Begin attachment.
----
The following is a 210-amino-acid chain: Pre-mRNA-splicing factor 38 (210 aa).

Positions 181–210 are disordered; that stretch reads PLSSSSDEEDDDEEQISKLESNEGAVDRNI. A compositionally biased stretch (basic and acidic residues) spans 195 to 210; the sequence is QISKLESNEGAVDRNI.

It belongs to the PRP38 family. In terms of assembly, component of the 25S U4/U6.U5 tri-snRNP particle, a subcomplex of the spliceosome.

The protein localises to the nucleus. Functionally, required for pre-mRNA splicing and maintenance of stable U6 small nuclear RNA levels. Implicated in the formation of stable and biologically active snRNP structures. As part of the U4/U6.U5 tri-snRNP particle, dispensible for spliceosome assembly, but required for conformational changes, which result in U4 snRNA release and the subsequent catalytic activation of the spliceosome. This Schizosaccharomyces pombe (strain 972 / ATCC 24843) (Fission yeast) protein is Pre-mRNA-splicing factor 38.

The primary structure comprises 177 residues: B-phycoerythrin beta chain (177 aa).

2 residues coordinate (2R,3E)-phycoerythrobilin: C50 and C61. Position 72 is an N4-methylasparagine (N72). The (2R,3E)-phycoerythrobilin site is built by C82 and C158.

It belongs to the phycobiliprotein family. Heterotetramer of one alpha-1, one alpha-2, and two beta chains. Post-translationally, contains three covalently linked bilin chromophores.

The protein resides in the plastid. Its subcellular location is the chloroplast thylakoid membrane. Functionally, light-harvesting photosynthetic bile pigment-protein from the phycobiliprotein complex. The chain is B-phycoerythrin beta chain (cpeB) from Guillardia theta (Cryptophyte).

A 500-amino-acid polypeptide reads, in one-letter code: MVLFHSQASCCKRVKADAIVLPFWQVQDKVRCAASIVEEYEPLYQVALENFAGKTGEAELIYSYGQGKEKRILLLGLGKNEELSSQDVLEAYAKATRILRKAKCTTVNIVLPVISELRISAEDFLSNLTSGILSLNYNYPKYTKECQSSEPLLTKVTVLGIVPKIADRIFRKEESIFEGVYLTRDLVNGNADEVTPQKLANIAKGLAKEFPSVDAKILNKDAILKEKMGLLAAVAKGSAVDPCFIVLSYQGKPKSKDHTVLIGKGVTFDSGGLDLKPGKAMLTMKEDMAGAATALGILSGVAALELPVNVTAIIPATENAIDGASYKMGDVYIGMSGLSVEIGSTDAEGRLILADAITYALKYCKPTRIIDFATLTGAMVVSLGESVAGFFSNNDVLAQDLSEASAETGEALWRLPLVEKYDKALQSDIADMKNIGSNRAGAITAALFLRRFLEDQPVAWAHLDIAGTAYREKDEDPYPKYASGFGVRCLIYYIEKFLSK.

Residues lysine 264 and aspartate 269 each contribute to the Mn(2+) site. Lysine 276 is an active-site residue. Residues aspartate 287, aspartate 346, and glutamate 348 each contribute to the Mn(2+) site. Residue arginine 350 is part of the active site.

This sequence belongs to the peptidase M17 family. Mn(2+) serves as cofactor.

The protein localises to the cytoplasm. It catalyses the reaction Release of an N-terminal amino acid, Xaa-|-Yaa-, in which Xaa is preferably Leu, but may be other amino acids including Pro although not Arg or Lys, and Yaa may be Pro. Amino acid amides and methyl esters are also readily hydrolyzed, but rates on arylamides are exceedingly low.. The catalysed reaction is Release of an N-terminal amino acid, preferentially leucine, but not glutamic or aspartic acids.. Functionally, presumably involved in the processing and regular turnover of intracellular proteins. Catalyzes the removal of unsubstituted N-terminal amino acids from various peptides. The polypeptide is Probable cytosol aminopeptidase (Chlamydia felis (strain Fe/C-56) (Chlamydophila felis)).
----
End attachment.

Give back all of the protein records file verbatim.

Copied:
The following is a 210-amino-acid chain: Pre-mRNA-splicing factor 38 (210 aa).

Positions 181–210 are disordered; that stretch reads PLSSSSDEEDDDEEQISKLESNEGAVDRNI. A compositionally biased stretch (basic and acidic residues) spans 195 to 210; the sequence is QISKLESNEGAVDRNI.

It belongs to the PRP38 family. In terms of assembly, component of the 25S U4/U6.U5 tri-snRNP particle, a subcomplex of the spliceosome.

The protein localises to the nucleus. Functionally, required for pre-mRNA splicing and maintenance of stable U6 small nuclear RNA levels. Implicated in the formation of stable and biologically active snRNP structures. As part of the U4/U6.U5 tri-snRNP particle, dispensible for spliceosome assembly, but required for conformational changes, which result in U4 snRNA release and the subsequent catalytic activation of the spliceosome. This Schizosaccharomyces pombe (strain 972 / ATCC 24843) (Fission yeast) protein is Pre-mRNA-splicing factor 38.

The primary structure comprises 177 residues: B-phycoerythrin beta chain (177 aa).

2 residues coordinate (2R,3E)-phycoerythrobilin: C50 and C61. Position 72 is an N4-methylasparagine (N72). The (2R,3E)-phycoerythrobilin site is built by C82 and C158.

It belongs to the phycobiliprotein family. Heterotetramer of one alpha-1, one alpha-2, and two beta chains. Post-translationally, contains three covalently linked bilin chromophores.

The protein resides in the plastid. Its subcellular location is the chloroplast thylakoid membrane. Functionally, light-harvesting photosynthetic bile pigment-protein from the phycobiliprotein complex. The chain is B-phycoerythrin beta chain (cpeB) from Guillardia theta (Cryptophyte).

A 500-amino-acid polypeptide reads, in one-letter code: MVLFHSQASCCKRVKADAIVLPFWQVQDKVRCAASIVEEYEPLYQVALENFAGKTGEAELIYSYGQGKEKRILLLGLGKNEELSSQDVLEAYAKATRILRKAKCTTVNIVLPVISELRISAEDFLSNLTSGILSLNYNYPKYTKECQSSEPLLTKVTVLGIVPKIADRIFRKEESIFEGVYLTRDLVNGNADEVTPQKLANIAKGLAKEFPSVDAKILNKDAILKEKMGLLAAVAKGSAVDPCFIVLSYQGKPKSKDHTVLIGKGVTFDSGGLDLKPGKAMLTMKEDMAGAATALGILSGVAALELPVNVTAIIPATENAIDGASYKMGDVYIGMSGLSVEIGSTDAEGRLILADAITYALKYCKPTRIIDFATLTGAMVVSLGESVAGFFSNNDVLAQDLSEASAETGEALWRLPLVEKYDKALQSDIADMKNIGSNRAGAITAALFLRRFLEDQPVAWAHLDIAGTAYREKDEDPYPKYASGFGVRCLIYYIEKFLSK.

Residues lysine 264 and aspartate 269 each contribute to the Mn(2+) site. Lysine 276 is an active-site residue. Residues aspartate 287, aspartate 346, and glutamate 348 each contribute to the Mn(2+) site. Residue arginine 350 is part of the active site.

This sequence belongs to the peptidase M17 family. Mn(2+) serves as cofactor.

The protein localises to the cytoplasm. It catalyses the reaction Release of an N-terminal amino acid, Xaa-|-Yaa-, in which Xaa is preferably Leu, but may be other amino acids including Pro although not Arg or Lys, and Yaa may be Pro. Amino acid amides and methyl esters are also readily hydrolyzed, but rates on arylamides are exceedingly low.. The catalysed reaction is Release of an N-terminal amino acid, preferentially leucine, but not glutamic or aspartic acids.. Functionally, presumably involved in the processing and regular turnover of intracellular proteins. Catalyzes the removal of unsubstituted N-terminal amino acids from various peptides. The polypeptide is Probable cytosol aminopeptidase (Chlamydia felis (strain Fe/C-56) (Chlamydophila felis)).